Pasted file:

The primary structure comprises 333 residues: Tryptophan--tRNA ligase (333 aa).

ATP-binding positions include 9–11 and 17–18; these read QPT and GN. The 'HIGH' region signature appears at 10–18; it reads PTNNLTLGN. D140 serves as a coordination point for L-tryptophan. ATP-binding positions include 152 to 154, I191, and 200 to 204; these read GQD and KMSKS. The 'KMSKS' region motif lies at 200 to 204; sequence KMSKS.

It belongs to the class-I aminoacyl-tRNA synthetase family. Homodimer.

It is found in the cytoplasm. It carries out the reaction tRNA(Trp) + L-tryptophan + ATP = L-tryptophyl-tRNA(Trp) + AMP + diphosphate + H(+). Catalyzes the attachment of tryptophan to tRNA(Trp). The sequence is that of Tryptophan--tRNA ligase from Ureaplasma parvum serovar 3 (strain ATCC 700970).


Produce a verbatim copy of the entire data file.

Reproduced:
The primary structure comprises 333 residues: Tryptophan--tRNA ligase (333 aa).

ATP-binding positions include 9–11 and 17–18; these read QPT and GN. The 'HIGH' region signature appears at 10–18; it reads PTNNLTLGN. D140 serves as a coordination point for L-tryptophan. ATP-binding positions include 152 to 154, I191, and 200 to 204; these read GQD and KMSKS. The 'KMSKS' region motif lies at 200 to 204; sequence KMSKS.

It belongs to the class-I aminoacyl-tRNA synthetase family. Homodimer.

It is found in the cytoplasm. It carries out the reaction tRNA(Trp) + L-tryptophan + ATP = L-tryptophyl-tRNA(Trp) + AMP + diphosphate + H(+). Catalyzes the attachment of tryptophan to tRNA(Trp). The sequence is that of Tryptophan--tRNA ligase from Ureaplasma parvum serovar 3 (strain ATCC 700970).